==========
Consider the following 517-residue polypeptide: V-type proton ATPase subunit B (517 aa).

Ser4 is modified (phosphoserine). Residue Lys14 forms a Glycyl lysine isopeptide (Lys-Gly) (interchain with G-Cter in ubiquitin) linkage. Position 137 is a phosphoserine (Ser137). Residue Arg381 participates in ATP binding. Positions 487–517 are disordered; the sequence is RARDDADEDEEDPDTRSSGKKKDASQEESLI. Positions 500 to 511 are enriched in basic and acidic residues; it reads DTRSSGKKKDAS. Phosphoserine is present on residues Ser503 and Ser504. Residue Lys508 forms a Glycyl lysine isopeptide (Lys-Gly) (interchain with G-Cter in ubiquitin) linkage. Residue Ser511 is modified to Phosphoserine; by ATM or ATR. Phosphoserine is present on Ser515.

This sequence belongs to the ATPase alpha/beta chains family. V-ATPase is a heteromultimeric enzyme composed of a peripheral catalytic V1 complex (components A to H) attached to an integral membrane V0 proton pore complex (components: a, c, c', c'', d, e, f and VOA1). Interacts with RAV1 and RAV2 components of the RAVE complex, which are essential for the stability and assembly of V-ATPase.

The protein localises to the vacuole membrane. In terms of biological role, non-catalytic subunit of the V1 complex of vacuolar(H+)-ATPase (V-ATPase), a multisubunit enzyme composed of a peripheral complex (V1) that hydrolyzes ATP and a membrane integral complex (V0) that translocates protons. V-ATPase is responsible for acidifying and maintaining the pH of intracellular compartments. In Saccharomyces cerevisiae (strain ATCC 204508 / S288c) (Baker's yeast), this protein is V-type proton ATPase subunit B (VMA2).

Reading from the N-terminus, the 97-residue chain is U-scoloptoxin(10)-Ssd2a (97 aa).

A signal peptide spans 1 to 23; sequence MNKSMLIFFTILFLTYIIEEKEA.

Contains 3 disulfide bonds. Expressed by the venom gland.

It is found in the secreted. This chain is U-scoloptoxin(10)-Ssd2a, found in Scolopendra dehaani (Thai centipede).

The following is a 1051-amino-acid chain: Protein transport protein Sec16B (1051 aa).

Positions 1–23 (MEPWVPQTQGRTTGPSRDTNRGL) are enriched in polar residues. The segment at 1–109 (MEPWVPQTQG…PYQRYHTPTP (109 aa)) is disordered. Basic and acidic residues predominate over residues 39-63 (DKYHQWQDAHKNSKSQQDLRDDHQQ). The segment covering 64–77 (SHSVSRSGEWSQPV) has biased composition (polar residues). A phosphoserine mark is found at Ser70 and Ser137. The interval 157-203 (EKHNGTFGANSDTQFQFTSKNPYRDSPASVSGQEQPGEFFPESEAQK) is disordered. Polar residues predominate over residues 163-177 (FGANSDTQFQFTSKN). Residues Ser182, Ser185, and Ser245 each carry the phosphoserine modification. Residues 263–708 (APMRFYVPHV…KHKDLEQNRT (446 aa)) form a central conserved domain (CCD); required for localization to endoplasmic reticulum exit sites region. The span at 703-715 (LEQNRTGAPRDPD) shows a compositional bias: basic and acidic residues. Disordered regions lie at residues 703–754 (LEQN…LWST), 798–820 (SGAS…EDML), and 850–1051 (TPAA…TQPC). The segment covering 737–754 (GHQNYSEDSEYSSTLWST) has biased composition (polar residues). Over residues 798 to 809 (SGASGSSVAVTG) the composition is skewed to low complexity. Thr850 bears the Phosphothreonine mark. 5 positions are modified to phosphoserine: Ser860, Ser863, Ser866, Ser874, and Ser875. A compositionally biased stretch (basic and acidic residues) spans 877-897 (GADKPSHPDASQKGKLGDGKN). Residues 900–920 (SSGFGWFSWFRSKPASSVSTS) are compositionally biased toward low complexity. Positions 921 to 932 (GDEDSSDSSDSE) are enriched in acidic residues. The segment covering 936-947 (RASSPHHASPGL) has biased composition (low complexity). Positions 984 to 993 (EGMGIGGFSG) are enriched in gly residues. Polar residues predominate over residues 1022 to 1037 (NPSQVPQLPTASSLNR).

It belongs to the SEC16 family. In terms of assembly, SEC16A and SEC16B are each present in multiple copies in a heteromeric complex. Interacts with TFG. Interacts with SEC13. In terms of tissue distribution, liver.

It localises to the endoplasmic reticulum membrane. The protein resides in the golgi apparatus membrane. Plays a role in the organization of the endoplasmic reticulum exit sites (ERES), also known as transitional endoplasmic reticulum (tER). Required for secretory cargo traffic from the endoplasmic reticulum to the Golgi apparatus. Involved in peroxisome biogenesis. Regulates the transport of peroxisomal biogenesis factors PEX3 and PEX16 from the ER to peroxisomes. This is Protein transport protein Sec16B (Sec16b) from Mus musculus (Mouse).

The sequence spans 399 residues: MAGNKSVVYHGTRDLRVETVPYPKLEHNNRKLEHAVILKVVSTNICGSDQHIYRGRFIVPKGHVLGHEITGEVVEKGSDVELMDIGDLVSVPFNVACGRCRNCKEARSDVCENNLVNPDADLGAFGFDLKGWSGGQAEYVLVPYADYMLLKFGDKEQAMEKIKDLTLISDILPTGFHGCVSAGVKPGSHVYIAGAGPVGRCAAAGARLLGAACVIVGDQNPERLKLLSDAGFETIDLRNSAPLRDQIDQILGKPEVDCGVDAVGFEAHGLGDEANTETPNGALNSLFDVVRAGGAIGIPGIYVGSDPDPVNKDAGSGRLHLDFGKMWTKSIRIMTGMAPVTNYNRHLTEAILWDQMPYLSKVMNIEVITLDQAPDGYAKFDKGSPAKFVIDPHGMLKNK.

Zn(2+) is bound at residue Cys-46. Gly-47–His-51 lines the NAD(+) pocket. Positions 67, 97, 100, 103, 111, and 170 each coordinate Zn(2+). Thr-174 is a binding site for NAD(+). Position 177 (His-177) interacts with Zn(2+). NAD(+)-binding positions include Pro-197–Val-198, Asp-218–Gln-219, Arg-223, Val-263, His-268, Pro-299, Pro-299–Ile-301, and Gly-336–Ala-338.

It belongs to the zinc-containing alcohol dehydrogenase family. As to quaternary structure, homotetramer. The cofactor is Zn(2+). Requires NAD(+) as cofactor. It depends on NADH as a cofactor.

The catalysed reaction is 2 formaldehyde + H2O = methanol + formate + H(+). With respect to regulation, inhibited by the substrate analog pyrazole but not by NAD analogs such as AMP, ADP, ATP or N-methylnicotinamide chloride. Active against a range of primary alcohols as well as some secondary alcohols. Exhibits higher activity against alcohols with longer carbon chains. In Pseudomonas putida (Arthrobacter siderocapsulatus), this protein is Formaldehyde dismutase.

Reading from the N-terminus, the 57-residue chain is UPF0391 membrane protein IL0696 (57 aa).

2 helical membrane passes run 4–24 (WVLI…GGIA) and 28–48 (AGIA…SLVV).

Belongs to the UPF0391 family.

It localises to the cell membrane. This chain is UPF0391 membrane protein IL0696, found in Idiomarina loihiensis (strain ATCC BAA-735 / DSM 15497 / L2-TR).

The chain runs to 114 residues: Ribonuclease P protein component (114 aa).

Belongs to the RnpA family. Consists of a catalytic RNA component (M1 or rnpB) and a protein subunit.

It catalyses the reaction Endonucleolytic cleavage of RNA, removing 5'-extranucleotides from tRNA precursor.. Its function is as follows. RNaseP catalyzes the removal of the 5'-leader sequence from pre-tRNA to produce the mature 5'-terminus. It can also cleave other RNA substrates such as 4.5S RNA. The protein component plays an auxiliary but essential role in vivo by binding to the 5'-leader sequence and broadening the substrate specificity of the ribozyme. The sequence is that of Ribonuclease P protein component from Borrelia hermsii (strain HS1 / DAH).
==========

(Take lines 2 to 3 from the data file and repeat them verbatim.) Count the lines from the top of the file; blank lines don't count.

Ser4 is modified (phosphoserine). Residue Lys14 forms a Glycyl lysine isopeptide (Lys-Gly) (interchain with G-Cter in ubiquitin) linkage. Position 137 is a phosphoserine (Ser137). Residue Arg381 participates in ATP binding. Positions 487–517 are disordered; the sequence is RARDDADEDEEDPDTRSSGKKKDASQEESLI. Positions 500 to 511 are enriched in basic and acidic residues; it reads DTRSSGKKKDAS. Phosphoserine is present on residues Ser503 and Ser504. Residue Lys508 forms a Glycyl lysine isopeptide (Lys-Gly) (interchain with G-Cter in ubiquitin) linkage. Residue Ser511 is modified to Phosphoserine; by ATM or ATR. Phosphoserine is present on Ser515.

This sequence belongs to the ATPase alpha/beta chains family. V-ATPase is a heteromultimeric enzyme composed of a peripheral catalytic V1 complex (components A to H) attached to an integral membrane V0 proton pore complex (components: a, c, c', c'', d, e, f and VOA1). Interacts with RAV1 and RAV2 components of the RAVE complex, which are essential for the stability and assembly of V-ATPase.